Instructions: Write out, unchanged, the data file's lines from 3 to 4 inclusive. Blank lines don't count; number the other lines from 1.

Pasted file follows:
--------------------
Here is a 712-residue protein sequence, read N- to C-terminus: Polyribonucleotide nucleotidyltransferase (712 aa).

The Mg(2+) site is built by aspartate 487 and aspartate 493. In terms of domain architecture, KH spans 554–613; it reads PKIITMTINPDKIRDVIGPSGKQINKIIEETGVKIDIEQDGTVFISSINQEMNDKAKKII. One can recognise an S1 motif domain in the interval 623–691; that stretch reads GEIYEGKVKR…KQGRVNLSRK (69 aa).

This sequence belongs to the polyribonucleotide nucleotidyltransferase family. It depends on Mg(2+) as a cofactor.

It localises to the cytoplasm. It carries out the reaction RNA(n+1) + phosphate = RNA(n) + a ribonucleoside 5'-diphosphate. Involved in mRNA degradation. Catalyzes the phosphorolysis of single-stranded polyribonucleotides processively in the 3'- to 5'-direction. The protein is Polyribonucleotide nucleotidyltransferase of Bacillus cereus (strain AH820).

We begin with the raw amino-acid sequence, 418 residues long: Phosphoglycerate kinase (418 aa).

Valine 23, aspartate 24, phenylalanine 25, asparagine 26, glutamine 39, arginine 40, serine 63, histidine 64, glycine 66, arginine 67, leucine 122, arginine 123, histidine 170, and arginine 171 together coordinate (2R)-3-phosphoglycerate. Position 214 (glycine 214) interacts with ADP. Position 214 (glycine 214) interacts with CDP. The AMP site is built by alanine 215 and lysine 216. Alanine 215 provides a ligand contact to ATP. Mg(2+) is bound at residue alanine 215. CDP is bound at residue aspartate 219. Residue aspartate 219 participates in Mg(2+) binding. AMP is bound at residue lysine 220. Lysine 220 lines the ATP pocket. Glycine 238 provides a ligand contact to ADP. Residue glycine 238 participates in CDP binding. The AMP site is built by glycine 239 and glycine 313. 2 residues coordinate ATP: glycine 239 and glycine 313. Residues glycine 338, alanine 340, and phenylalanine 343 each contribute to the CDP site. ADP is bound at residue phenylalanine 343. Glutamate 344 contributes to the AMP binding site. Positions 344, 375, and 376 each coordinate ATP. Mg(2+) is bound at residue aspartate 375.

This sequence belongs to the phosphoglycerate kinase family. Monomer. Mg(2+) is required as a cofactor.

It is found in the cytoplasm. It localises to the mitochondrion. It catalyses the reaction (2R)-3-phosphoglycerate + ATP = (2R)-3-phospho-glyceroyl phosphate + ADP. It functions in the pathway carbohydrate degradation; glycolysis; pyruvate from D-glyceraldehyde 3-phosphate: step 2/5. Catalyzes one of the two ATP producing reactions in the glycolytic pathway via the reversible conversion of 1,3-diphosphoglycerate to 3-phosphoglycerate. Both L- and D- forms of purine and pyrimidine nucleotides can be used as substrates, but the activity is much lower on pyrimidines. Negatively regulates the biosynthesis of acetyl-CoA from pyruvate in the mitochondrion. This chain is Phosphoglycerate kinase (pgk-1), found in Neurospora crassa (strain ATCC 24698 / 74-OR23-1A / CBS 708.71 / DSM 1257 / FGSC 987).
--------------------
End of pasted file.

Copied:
This sequence belongs to the polyribonucleotide nucleotidyltransferase family. It depends on Mg(2+) as a cofactor.

It localises to the cytoplasm. It carries out the reaction RNA(n+1) + phosphate = RNA(n) + a ribonucleoside 5'-diphosphate. Involved in mRNA degradation. Catalyzes the phosphorolysis of single-stranded polyribonucleotides processively in the 3'- to 5'-direction. The protein is Polyribonucleotide nucleotidyltransferase of Bacillus cereus (strain AH820).